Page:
What is Foolsaurus?

It's a glossary of investing terms edited and maintained by our analysts, writers and YOU, our Foolish community. Get Started Now!


How to Borrow From Your 401(k) When You No Longer Work With an Employer

Original post by Linda Ray of Demand Media

Roll your money over to your new employer to get a loan from your 401(k).

A 401(k) is a retirement vehicle set up through your employer aimed at helping you save for retirement. Many companies match a percentage of the money you invest as a perk or company benefit. You won't be alone if you leave your 401(k) with your employer after you leave a job, according to the Financial Planning Association. About 1/3 of employees leave their accounts in place when they leave a job. There are advantages and disadvantages to leaving it there. However, you cannot borrow from the account when you no longer work for the employer.

Step 1

Leave your money in the account and find out about the benefits you'll be getting from your new employer. You'll want to be ready to move the entire amount into a new 401(k) so that you can make arrangements for a loan. Ask the benefits officer at your new job if there is a waiting period for loans.

Step 2

Roll your 401(k) over to your new employer as soon as you are eligible to set up a new 401(k) plan. You then can arrange a loan from your new employer's retirement plan.

Step 3

Close your account when you leave your job and pay the 10-percent early-withdrawal penalty if you're not yet 55 years old. While it may hurt to take the hit, if you really need the money, it is an option open to you.

Step 4

Choose another investment vehicle to roll your 401(k) into and keep out the amount of money you need to borrow. You'll only pay a penalty on the amount you do not put into another qualified individual retirement account (IRA) or annuity.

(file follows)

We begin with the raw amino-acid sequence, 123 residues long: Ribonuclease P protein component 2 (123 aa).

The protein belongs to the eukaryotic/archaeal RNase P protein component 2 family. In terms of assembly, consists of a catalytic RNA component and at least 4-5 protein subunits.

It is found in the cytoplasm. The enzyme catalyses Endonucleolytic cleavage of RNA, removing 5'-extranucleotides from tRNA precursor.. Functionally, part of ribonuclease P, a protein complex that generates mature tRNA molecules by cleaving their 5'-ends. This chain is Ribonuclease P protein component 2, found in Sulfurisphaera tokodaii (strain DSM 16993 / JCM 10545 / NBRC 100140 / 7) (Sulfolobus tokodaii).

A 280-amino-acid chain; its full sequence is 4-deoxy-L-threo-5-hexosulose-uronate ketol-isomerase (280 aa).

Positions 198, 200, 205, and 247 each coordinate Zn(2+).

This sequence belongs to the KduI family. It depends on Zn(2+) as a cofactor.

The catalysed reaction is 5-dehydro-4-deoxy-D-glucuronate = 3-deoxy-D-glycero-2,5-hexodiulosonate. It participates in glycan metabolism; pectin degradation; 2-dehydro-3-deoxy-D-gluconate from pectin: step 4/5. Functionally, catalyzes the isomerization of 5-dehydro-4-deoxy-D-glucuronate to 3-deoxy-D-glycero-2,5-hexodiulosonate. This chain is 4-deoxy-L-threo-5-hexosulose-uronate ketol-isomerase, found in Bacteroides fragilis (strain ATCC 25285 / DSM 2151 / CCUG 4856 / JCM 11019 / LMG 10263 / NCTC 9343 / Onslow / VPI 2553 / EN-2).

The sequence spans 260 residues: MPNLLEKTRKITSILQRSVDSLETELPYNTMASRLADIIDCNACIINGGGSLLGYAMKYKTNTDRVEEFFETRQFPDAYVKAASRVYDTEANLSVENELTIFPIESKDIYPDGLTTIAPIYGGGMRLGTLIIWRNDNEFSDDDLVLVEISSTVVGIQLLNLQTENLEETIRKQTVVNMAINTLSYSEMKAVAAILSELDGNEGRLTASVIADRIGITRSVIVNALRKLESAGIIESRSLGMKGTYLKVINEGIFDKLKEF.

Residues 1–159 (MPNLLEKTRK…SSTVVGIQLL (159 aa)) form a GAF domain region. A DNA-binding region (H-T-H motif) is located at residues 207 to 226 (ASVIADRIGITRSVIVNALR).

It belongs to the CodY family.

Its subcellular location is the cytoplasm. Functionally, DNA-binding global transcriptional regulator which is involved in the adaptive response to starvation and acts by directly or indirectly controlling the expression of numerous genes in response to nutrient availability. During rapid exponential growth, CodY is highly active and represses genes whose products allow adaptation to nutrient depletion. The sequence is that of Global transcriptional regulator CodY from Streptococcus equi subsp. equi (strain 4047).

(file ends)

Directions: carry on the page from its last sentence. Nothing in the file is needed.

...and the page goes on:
Step 5

Apply for a hardship distribution if you qualify. You can withdraw the amount of money you invested, although you may not be eligible to receive any earnings that may have accrued on the account. A hardship can include a notice of back taxes owed, extraordinary medical expenses for you or a family member, buying or repairing a house, college tuition or funeral expenses.

                   

Tips & Warnings

  • Expect to pay a 10-percent penalty charge on any outstanding balances you have on a loan you haven't repaid if you lose your job. You have 60 days to repay the loan before being hit with the early-withdrawal penalty. Your job loss can be voluntary or involuntary; it doesn't matter.

Things Needed

  • New 401(k)
  • Hardship application

References

About the Author

Linda Ray is an award-winning journalist with more than 20 years of research and reporting experience. She has covered health care and fitness for newspapers and magazines, including the "Greenville News," "Success," "Verve" and "American City Business Journals." Ray has also reported on hospitals, commercial development and society. She holds a bachelor's degree in journalism.

Photo Credits

  • Photos.com/PhotoObjects.net/Getty Images

Advertisement